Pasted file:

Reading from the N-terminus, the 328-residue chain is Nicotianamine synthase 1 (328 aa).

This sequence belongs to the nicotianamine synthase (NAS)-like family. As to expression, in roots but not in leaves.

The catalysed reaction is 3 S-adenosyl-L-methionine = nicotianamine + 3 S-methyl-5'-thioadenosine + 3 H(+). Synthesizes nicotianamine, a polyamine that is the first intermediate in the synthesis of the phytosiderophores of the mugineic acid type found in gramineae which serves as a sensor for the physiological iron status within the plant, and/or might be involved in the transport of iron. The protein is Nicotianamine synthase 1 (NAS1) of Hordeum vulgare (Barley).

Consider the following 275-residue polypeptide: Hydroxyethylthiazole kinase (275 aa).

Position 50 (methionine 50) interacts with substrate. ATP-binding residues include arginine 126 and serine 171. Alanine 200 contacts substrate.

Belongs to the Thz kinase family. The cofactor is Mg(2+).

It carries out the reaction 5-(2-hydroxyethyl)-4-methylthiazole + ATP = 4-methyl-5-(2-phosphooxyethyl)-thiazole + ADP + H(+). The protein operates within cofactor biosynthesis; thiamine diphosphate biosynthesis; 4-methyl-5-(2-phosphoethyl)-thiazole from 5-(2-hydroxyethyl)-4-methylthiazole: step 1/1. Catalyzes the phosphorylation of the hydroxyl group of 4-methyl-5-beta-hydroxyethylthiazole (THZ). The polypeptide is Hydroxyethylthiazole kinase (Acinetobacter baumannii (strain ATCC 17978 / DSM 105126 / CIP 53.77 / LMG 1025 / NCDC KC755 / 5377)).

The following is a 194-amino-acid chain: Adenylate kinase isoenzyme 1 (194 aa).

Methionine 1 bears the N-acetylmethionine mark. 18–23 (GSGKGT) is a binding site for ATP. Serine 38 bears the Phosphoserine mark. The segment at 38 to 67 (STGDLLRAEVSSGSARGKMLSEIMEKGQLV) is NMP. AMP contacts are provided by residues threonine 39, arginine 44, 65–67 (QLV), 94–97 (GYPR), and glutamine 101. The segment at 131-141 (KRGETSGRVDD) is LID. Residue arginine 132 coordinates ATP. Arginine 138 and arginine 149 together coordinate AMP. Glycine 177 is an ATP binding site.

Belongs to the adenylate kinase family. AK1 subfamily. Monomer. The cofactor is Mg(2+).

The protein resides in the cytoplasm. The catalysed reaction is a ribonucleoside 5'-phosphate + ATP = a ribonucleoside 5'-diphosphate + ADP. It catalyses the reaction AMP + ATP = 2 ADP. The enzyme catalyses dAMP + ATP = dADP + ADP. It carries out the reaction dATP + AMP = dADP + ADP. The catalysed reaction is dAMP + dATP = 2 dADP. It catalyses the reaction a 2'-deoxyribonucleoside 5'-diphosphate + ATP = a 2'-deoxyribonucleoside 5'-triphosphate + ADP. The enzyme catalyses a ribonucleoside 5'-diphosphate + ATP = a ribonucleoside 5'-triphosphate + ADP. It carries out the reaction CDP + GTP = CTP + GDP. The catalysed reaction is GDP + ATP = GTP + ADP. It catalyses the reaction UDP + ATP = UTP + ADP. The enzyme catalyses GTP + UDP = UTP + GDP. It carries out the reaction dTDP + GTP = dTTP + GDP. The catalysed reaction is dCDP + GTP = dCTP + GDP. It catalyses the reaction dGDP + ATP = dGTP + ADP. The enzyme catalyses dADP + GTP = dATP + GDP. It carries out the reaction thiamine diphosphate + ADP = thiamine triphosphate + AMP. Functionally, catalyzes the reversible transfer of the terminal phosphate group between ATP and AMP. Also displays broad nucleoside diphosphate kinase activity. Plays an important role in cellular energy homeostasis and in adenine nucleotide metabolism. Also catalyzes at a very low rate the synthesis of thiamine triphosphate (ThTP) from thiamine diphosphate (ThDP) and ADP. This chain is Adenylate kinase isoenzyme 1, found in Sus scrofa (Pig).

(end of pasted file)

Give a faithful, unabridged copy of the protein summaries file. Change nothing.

Reading from the N-terminus, the 328-residue chain is Nicotianamine synthase 1 (328 aa).

This sequence belongs to the nicotianamine synthase (NAS)-like family. As to expression, in roots but not in leaves.

The catalysed reaction is 3 S-adenosyl-L-methionine = nicotianamine + 3 S-methyl-5'-thioadenosine + 3 H(+). Synthesizes nicotianamine, a polyamine that is the first intermediate in the synthesis of the phytosiderophores of the mugineic acid type found in gramineae which serves as a sensor for the physiological iron status within the plant, and/or might be involved in the transport of iron. The protein is Nicotianamine synthase 1 (NAS1) of Hordeum vulgare (Barley).

Consider the following 275-residue polypeptide: Hydroxyethylthiazole kinase (275 aa).

Position 50 (methionine 50) interacts with substrate. ATP-binding residues include arginine 126 and serine 171. Alanine 200 contacts substrate.

Belongs to the Thz kinase family. The cofactor is Mg(2+).

It carries out the reaction 5-(2-hydroxyethyl)-4-methylthiazole + ATP = 4-methyl-5-(2-phosphooxyethyl)-thiazole + ADP + H(+). The protein operates within cofactor biosynthesis; thiamine diphosphate biosynthesis; 4-methyl-5-(2-phosphoethyl)-thiazole from 5-(2-hydroxyethyl)-4-methylthiazole: step 1/1. Catalyzes the phosphorylation of the hydroxyl group of 4-methyl-5-beta-hydroxyethylthiazole (THZ). The polypeptide is Hydroxyethylthiazole kinase (Acinetobacter baumannii (strain ATCC 17978 / DSM 105126 / CIP 53.77 / LMG 1025 / NCDC KC755 / 5377)).

The following is a 194-amino-acid chain: Adenylate kinase isoenzyme 1 (194 aa).

Methionine 1 bears the N-acetylmethionine mark. 18–23 (GSGKGT) is a binding site for ATP. Serine 38 bears the Phosphoserine mark. The segment at 38 to 67 (STGDLLRAEVSSGSARGKMLSEIMEKGQLV) is NMP. AMP contacts are provided by residues threonine 39, arginine 44, 65–67 (QLV), 94–97 (GYPR), and glutamine 101. The segment at 131-141 (KRGETSGRVDD) is LID. Residue arginine 132 coordinates ATP. Arginine 138 and arginine 149 together coordinate AMP. Glycine 177 is an ATP binding site.

Belongs to the adenylate kinase family. AK1 subfamily. Monomer. The cofactor is Mg(2+).

The protein resides in the cytoplasm. The catalysed reaction is a ribonucleoside 5'-phosphate + ATP = a ribonucleoside 5'-diphosphate + ADP. It catalyses the reaction AMP + ATP = 2 ADP. The enzyme catalyses dAMP + ATP = dADP + ADP. It carries out the reaction dATP + AMP = dADP + ADP. The catalysed reaction is dAMP + dATP = 2 dADP. It catalyses the reaction a 2'-deoxyribonucleoside 5'-diphosphate + ATP = a 2'-deoxyribonucleoside 5'-triphosphate + ADP. The enzyme catalyses a ribonucleoside 5'-diphosphate + ATP = a ribonucleoside 5'-triphosphate + ADP. It carries out the reaction CDP + GTP = CTP + GDP. The catalysed reaction is GDP + ATP = GTP + ADP. It catalyses the reaction UDP + ATP = UTP + ADP. The enzyme catalyses GTP + UDP = UTP + GDP. It carries out the reaction dTDP + GTP = dTTP + GDP. The catalysed reaction is dCDP + GTP = dCTP + GDP. It catalyses the reaction dGDP + ATP = dGTP + ADP. The enzyme catalyses dADP + GTP = dATP + GDP. It carries out the reaction thiamine diphosphate + ADP = thiamine triphosphate + AMP. Functionally, catalyzes the reversible transfer of the terminal phosphate group between ATP and AMP. Also displays broad nucleoside diphosphate kinase activity. Plays an important role in cellular energy homeostasis and in adenine nucleotide metabolism. Also catalyzes at a very low rate the synthesis of thiamine triphosphate (ThTP) from thiamine diphosphate (ThDP) and ADP. This chain is Adenylate kinase isoenzyme 1, found in Sus scrofa (Pig).